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Indications

Tibial nerve blockade is useful as a diagnostic, prognostic, or therapeutic procedure in painful disorders involving the ankle and foot.

Techniques

After informed consent is obtained, the patient is placed in the prone position. The knee is flexed to allow palpation of the superior popliteal fossa borders and identification of the skin crease behind the knee joint. The patient is prepared in a standard aseptic fashion over an area large enough to allow palpation of landmarks, and sterile technique is used throughout the procedure. A 1½-in. (3- to 4-cm), 21- to 23-gauge needle is inserted just above the crease line in the middle of the popliteal fossa. A nerve stimulator is used to identify the tibial nerve by eliciting plantar flexion of the foot. The average depth from skin to nerve in adults is 1.5 to 2 cm. After negative aspiration, 5 mL of local anesthetic is injected to block the tibial nerve (Fig. 67-17).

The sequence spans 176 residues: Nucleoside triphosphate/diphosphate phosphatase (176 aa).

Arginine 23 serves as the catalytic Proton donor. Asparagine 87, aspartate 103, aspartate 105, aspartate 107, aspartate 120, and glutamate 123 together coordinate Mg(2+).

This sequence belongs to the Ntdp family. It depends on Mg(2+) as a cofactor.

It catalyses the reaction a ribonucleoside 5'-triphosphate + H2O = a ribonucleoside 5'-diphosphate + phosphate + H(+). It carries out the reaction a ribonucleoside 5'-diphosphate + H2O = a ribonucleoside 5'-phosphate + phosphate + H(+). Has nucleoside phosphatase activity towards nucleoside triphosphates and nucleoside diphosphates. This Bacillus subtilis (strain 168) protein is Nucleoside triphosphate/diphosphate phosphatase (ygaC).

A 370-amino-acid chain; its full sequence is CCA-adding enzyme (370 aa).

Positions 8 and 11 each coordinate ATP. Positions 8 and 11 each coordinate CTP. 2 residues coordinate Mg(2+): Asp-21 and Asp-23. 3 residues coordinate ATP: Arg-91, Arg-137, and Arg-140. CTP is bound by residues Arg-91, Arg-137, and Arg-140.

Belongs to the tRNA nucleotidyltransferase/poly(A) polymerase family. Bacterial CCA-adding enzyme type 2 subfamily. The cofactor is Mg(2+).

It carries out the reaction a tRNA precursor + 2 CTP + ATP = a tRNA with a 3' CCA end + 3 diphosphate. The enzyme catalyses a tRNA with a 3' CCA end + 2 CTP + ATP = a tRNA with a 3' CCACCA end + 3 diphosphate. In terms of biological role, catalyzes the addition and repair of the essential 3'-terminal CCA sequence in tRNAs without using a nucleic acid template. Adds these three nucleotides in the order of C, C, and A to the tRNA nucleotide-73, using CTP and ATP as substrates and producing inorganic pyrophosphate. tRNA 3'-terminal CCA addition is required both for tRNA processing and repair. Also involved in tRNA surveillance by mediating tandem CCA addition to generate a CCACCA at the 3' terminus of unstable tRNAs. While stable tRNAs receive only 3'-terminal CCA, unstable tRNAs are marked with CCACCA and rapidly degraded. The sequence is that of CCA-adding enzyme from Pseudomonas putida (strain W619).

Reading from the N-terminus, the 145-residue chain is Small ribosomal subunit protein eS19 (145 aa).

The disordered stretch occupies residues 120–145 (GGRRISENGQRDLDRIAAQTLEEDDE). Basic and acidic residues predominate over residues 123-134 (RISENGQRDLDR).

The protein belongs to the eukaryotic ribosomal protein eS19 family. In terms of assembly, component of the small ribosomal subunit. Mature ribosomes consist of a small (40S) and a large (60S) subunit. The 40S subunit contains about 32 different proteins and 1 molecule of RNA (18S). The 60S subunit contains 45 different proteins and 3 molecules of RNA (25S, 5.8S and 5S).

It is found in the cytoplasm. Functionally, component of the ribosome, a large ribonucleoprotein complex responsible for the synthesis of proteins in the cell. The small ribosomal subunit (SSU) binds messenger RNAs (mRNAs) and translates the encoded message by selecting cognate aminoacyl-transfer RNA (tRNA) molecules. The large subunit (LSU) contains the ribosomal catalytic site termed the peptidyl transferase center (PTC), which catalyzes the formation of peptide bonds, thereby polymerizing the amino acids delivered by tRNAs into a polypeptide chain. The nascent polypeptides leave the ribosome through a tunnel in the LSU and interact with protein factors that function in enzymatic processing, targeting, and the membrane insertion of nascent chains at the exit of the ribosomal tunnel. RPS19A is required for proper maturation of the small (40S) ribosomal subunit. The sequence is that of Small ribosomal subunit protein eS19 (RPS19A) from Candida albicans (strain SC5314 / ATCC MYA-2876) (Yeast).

FIGURE 67-17. Tibial and common peroneal nerve block at the knee. Approach for tibial and common peroneal nerve injection and neural blockade at the knee. Tibial and common peroneal (lateral popliteal) nerve.

Comments

The tibial nerve is the larger of the two branches of the sciatic nerve and supplies motor innervation to the flexor muscles at the back of the knee joint and calf. The cutaneous innervation supplies the skin overlying the popliteal fossa and down the back of the leg to the ankle. It travels through the center of the popliteal fossa as it proceeds distally down the leg.

Complications

Hematoma and intravascular injection are possible, owing to the close proximity of the popliteal vessels. If an arterial puncture occurs, prolonged direct pressure is usually adequate to prevent the development of a hematoma.

Refferences

Source: Physical Medicine and Rehabilitation - Principles and Practice

See also

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